UNIFIED COMMUNICATIONS

  • 12/16/2010
    8:00 AM
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SMBs To Go Digital Voice In 2011

Digital voice communications, voice over IP and IP PBX will capture a big chunk of the U.S. small and midsize business market next year, but not without significant anxiety. According to a new survey from AMI-Partners ("2010 VoIP Update-U.S. SMB Market"), almost one-third of small (one to 99 employees) and 50 percent of midsize (100 to 999 employees) businesses say that VoIP will become critical to their business operations during the next 12 months.
Digital voice communications, voice over IP and IP PBX will capture a big chunk of the U.S. small and midsize business market next year, but not without significant anxiety. According to a new survey from AMI-Partners ("2010 VoIP Update-U.S. SMB Market"), almost one-third of small (one to 99 employees) and 50 percent of midsize (100 to 999 employees) businesses say that VoIP will become critical to their business operations during the next 12 months.

However, the conversion from analog to digital voice is the single biggest pain point for SMBs, says AMI senior consultant Karen Nielsen. Other pain points include the absence of SIP (Session Initiation Protocol) use and intercompatibility. Nielsen said, "The last several years of recession caused many SMBs to put new technology purchases on hold. Moving into 2011, cost savings, as well as the advanced features available with IP, will impel more and more SMBs to IP architecture implementation."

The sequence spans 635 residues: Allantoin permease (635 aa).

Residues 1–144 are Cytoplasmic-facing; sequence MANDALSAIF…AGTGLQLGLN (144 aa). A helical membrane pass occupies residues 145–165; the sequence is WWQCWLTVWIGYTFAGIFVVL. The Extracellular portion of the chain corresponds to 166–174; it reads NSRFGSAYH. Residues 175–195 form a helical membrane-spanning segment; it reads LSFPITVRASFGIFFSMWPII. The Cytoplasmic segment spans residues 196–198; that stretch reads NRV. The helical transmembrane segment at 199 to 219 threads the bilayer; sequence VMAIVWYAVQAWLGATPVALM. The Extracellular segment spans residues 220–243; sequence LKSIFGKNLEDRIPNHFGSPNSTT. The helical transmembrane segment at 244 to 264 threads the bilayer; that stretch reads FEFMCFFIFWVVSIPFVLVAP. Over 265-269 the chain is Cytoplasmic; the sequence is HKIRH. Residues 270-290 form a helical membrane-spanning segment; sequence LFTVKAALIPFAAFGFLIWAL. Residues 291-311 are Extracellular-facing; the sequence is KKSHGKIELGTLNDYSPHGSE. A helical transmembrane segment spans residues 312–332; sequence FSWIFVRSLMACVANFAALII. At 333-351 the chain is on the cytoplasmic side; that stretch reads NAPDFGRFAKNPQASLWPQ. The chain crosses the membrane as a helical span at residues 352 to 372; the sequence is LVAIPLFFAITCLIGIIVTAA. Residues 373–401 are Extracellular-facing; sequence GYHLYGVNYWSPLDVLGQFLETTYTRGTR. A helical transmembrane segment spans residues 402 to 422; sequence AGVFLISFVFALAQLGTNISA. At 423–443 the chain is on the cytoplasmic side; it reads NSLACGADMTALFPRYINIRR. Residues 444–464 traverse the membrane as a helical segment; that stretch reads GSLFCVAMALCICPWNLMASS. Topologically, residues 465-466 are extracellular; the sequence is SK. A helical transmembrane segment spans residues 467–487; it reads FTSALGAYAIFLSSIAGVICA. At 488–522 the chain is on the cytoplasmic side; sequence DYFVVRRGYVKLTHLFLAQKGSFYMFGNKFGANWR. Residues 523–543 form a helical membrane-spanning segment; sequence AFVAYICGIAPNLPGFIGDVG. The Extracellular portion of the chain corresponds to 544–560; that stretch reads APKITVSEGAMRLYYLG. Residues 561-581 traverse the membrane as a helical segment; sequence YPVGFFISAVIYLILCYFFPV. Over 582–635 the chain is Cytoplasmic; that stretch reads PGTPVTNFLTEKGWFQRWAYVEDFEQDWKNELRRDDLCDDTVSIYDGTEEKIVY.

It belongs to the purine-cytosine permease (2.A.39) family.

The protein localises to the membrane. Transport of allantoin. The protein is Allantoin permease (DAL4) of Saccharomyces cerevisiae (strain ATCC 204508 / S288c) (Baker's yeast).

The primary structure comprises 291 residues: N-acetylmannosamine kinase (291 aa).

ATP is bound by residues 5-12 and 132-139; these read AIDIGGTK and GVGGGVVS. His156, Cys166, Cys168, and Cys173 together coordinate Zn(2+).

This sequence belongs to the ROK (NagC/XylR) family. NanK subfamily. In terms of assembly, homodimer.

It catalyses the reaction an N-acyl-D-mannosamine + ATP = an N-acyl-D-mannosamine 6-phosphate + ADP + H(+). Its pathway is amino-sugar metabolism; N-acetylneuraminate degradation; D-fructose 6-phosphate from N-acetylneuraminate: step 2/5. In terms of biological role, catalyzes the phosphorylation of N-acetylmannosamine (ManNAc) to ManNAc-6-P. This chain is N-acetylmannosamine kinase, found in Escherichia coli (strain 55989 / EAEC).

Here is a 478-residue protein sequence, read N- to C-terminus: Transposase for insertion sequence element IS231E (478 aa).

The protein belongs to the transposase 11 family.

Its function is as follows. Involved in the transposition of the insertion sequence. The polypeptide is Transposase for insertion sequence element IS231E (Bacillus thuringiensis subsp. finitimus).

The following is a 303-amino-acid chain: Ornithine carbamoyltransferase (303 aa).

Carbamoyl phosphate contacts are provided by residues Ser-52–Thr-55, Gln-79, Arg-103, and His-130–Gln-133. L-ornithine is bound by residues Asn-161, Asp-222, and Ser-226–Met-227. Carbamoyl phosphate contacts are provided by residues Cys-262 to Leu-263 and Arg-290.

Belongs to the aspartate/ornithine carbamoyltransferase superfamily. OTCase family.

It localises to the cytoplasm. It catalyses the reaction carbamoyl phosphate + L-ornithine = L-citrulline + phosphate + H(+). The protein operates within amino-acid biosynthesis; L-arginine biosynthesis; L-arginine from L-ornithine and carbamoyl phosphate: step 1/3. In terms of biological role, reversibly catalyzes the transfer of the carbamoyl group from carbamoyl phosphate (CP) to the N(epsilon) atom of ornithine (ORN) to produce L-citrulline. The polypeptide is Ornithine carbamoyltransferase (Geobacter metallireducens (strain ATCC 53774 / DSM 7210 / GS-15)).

According to another new U.S. survey ("Lenovo-AMD Small Business Tech Survey"), despite the cost benefits, 70 percent of small businesses are not using VoIP for business calls. Almost nine in 10 (87 percent) are somewhat or not at all familiar with the term "unified communications"--the integration of voice, video, audio and instant messaging tools.

Nielsen says SMBs see the benefits from VoIP in improved staff productivity, streamlined dispersed communications and lower costs. However, the complexity and lack of IT expertise will require SMBs to seek outside suppliers who can "prove that economic benefits stem not only from lower ongoing costs but also from a lower TCO," as well as provide seamless deployment. It's still early days for the vendor market, she says, with the players not fully known and architectures are still being defined.

For the third quarter, eight vendors accounted for more than 80 percent of IP line shipments, according to the Dell'Oro Group ("Enterprise Telephony Quarterly Report"). The top vendors were Aastra, Alcatel-Lucent, Avaya, Cisco, Mitel, NEC, Shoretel and Siemens.


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